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I read a short story, sometime in the early 80s, I think. The plot is about a guy who's had a motorcycle accident and is suffering from anterograde amnesia, so he cannot form new memories, though he does remember his life before the accident.

The catch is, it's been like twelve years since, and in between, some powerful aliens have invaded the Earth. They don't want to destroy us. When they came, they showed their true power by retroactively erasing things (like countries, or animal species) from history (and all history books, films, pictures, etc), but not from the human minds. So people remember that such and such animal used to exist, or such and such country, though there's no trace of them anywhere. The aliens usually do not meddle with human affairs, but they show curiosity every now and then, and of course the world governments are extremely interested in knowing (and trying to understand) what appeals to them. And our protagonist is one of the things the aliens feel curious about, so the government has him in an apartment, paying all his expenses and taking care of him.

The story is narrated through a document that he finds each morning, that gradually introduces him to the events so far. First he awakens in a closed room, no mirrors or windows, but there's clothes and the document itself. When he reaches certain point (and he already knows that he's grown older), he's allowed to another room with a mirror, then another with windows (so he can see the changes to the city), etc, so each step is small enough that he doesn't feel too overwhelmed. The document is in fact written by himself, so if he feels something hasn't worked and should be done differently, he can just change it for tomorrow.

That's all I remember. I read it in some anthology, and I'm pretty sure is not by some obscure author, but a well-known one. Gene Wolf comes to mind, but perhaps because of the similarity to "Soldier of the Mist". I've long suspected John Crowley, too, but I haven't been able to find any story by him with that premise.

Any ideas? (Don't bother with film references, etc, I know anterograde amnesia has been used several times, like in "Memento". I'm really looking for the story. Thanks.)

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This is probably John Varley's "Just Another Perfect Day," which can be read here.

As you remember, it's told in the form of a series of letters for the main character upon waking up, to explain their condition.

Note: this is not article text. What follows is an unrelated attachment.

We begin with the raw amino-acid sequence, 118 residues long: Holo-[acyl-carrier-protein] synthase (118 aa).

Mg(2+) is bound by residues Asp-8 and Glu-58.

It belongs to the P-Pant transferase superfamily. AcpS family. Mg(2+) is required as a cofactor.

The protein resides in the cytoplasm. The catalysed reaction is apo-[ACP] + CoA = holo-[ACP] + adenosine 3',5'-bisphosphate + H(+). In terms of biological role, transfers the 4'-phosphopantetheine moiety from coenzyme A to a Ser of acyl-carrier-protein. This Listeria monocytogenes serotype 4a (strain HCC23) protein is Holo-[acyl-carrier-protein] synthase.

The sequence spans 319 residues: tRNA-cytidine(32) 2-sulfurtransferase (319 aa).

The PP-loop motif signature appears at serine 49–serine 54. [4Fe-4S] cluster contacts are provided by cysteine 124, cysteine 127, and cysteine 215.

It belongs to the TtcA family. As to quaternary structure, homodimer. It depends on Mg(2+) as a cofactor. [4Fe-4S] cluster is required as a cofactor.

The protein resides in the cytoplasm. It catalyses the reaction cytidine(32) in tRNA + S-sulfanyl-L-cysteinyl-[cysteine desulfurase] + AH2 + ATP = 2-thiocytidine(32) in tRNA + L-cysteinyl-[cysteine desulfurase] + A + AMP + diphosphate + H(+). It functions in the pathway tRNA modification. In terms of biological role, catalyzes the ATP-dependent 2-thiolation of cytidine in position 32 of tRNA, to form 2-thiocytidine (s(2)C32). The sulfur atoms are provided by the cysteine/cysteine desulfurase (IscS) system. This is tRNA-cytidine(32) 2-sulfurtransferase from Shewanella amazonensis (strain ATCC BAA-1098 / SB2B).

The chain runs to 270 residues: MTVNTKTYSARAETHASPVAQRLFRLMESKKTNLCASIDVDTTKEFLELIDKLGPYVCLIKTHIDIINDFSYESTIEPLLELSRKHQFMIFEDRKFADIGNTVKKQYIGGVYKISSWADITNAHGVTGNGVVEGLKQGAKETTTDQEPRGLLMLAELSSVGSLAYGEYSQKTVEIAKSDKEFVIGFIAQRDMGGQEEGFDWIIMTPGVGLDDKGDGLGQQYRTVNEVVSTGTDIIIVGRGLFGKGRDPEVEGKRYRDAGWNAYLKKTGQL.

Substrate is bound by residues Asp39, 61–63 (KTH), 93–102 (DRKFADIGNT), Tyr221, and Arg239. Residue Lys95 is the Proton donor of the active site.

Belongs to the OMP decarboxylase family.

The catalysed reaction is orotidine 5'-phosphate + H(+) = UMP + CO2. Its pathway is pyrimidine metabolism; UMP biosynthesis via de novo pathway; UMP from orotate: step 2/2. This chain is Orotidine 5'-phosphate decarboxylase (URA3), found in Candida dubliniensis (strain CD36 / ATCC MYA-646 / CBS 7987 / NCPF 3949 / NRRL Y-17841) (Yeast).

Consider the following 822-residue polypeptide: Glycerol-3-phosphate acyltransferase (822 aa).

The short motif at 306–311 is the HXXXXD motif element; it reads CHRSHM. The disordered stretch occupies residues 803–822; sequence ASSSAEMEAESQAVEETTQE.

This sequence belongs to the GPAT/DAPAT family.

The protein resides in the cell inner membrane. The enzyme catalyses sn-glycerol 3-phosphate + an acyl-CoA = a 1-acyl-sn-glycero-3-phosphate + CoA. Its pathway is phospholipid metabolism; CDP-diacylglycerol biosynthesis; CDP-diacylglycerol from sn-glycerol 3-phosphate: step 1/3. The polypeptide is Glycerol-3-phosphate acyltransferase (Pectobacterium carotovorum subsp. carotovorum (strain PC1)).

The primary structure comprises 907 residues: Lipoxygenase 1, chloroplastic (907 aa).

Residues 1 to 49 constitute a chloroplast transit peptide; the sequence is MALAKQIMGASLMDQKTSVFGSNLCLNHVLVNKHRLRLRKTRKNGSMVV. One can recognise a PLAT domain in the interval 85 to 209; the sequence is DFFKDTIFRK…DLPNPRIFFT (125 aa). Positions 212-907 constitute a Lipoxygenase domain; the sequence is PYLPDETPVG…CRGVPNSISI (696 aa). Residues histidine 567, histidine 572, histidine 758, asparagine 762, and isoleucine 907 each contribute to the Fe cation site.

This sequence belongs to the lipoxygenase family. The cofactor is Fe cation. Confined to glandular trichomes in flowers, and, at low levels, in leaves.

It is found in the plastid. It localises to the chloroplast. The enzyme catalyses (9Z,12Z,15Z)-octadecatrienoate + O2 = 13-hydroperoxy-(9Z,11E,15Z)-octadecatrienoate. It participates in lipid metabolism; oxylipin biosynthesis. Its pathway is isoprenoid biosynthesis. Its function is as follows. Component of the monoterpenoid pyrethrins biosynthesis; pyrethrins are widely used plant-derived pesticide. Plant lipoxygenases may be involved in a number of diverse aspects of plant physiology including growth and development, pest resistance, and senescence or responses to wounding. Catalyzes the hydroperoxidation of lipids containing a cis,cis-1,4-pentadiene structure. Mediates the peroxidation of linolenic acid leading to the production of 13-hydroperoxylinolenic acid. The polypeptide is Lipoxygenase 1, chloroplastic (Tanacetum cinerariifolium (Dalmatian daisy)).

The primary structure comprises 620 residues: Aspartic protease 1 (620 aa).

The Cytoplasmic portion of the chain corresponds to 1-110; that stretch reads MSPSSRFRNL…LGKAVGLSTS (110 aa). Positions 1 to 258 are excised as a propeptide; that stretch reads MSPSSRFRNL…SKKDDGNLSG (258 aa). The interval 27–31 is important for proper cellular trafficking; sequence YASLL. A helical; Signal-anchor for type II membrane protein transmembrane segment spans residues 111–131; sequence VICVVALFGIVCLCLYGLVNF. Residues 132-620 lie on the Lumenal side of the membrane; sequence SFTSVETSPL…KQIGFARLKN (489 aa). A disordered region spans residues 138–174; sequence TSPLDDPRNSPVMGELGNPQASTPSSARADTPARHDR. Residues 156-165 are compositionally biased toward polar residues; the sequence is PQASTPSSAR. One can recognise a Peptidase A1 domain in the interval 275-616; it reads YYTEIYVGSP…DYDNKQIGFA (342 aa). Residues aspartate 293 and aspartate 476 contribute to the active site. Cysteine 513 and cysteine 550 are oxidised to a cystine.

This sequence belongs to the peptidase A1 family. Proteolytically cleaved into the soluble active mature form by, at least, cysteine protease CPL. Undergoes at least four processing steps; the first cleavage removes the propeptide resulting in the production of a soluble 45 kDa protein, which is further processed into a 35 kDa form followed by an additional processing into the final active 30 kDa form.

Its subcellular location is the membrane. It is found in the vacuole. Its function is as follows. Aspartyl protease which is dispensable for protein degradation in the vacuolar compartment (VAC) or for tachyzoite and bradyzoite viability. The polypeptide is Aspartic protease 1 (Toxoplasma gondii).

And now, back to your questions.

Top of the list: What happened?

Briefly (and it must be brief—more on that later):

In 1989 you had an accident. It involved a motorcycle which you don’t remember owning because you didn’t buy it until 1988, and a city bus. You had a difference of opinion concerning the right of way, and the bus won.

Feel your scalp with your fingertips. Don’t be queasy; it healed long ago—as much as it’s going to. Under those great knots of scar tissue are the useless results of the labors of the best neurosurgeons in the country. In the end, they just had to scoop out a lot of grey matter and close you back up, shaking their heads sagely and opining that you would probably feel right at home under glass on a salad bar.

But you fooled them. You woke up, and there was much rejoicing, even though you couldn’t remember anything after the summer of ’86. You were conscious a few hours, long enough for the doctors to determine that your intelligence didn’t seem to be impaired. You could talk, read, speak, see, hear. Then you went back to sleep.

The next day you woke up, and couldn’t remember anything after the summer of ’86. No one was too worried. They told you again what had happened. You were awake most of the day, and again you fell asleep.

And Aliens:

On to the second picture.

Looks almost human, doesn’t he? If the offspring of Gumby and E.T. could be considered human. He is humanoid: two eyes, nose, mouth, two arms and two legs, and that goofy grin. The green skin you’ll get used to quickly enough.

What he is, is a Martian.

See, fifteen years ago the Martians landed and took over the planet Earth. We still don’t know what they plan to do with it, but some of the theories are not good news for Homo sapiens.

Don’t Worry.

Take a few deep breaths. I’ll wait.

It's also the subject of this question. The question itself doesn't involve the amnesia in any way, but because the answers are the same, if both are confirmed, it will be counted as a dupe (but the other one has never been officially confirmed)

  • Care to post the same solution over here? :-) (I found that forum thread while searching for the answer to this question.) – Rand al'Thor May 7 '17 at 16:27
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    Out of interest, what was the winning google query? – Edlothiad May 7 '17 at 16:28
  • @Randal'Thor The thread seems to be locked so I can't really post it there, I'm afraid. – starpilotsix May 7 '17 at 16:30
  • @Edlothiad If you mean for finding it? None, I happened to read it a couple months back (in a collecton of Varley's short fiction) so I knew the author, to get the specifics I just searched "Varley" on here in case it was a dupe and found the title and a link to the story in another question. – starpilotsix May 7 '17 at 16:31
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    Definitely that's the story I was thinking of. Thanks! – Lektu May 7 '17 at 16:38

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